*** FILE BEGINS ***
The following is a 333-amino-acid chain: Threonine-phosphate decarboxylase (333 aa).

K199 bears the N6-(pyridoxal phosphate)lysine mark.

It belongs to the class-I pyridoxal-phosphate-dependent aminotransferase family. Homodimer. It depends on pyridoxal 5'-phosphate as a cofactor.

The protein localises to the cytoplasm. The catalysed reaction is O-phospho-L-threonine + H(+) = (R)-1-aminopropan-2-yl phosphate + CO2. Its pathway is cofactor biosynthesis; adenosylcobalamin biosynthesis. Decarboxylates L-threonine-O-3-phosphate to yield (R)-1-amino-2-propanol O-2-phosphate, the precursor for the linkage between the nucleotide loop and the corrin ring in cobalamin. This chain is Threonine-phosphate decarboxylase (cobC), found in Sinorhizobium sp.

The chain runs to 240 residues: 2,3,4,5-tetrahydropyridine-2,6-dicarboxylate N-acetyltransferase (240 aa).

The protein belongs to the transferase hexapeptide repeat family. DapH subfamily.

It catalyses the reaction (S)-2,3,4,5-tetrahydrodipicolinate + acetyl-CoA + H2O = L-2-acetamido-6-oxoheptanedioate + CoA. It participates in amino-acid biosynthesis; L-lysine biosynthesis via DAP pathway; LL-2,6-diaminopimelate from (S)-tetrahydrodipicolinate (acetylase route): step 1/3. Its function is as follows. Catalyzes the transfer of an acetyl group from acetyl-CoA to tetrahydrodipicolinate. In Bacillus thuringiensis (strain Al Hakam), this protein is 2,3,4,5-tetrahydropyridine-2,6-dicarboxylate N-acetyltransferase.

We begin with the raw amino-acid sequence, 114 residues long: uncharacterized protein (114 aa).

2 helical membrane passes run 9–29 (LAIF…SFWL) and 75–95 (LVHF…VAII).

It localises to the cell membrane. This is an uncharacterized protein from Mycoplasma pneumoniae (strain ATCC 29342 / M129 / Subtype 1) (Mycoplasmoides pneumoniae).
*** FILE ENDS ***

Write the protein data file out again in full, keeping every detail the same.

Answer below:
The following is a 333-amino-acid chain: Threonine-phosphate decarboxylase (333 aa).

K199 bears the N6-(pyridoxal phosphate)lysine mark.

It belongs to the class-I pyridoxal-phosphate-dependent aminotransferase family. Homodimer. It depends on pyridoxal 5'-phosphate as a cofactor.

The protein localises to the cytoplasm. The catalysed reaction is O-phospho-L-threonine + H(+) = (R)-1-aminopropan-2-yl phosphate + CO2. Its pathway is cofactor biosynthesis; adenosylcobalamin biosynthesis. Decarboxylates L-threonine-O-3-phosphate to yield (R)-1-amino-2-propanol O-2-phosphate, the precursor for the linkage between the nucleotide loop and the corrin ring in cobalamin. This chain is Threonine-phosphate decarboxylase (cobC), found in Sinorhizobium sp.

The chain runs to 240 residues: 2,3,4,5-tetrahydropyridine-2,6-dicarboxylate N-acetyltransferase (240 aa).

The protein belongs to the transferase hexapeptide repeat family. DapH subfamily.

It catalyses the reaction (S)-2,3,4,5-tetrahydrodipicolinate + acetyl-CoA + H2O = L-2-acetamido-6-oxoheptanedioate + CoA. It participates in amino-acid biosynthesis; L-lysine biosynthesis via DAP pathway; LL-2,6-diaminopimelate from (S)-tetrahydrodipicolinate (acetylase route): step 1/3. Its function is as follows. Catalyzes the transfer of an acetyl group from acetyl-CoA to tetrahydrodipicolinate. In Bacillus thuringiensis (strain Al Hakam), this protein is 2,3,4,5-tetrahydropyridine-2,6-dicarboxylate N-acetyltransferase.

We begin with the raw amino-acid sequence, 114 residues long: uncharacterized protein (114 aa).

2 helical membrane passes run 9–29 (LAIF…SFWL) and 75–95 (LVHF…VAII).

It localises to the cell membrane. This is an uncharacterized protein from Mycoplasma pneumoniae (strain ATCC 29342 / M129 / Subtype 1) (Mycoplasmoides pneumoniae).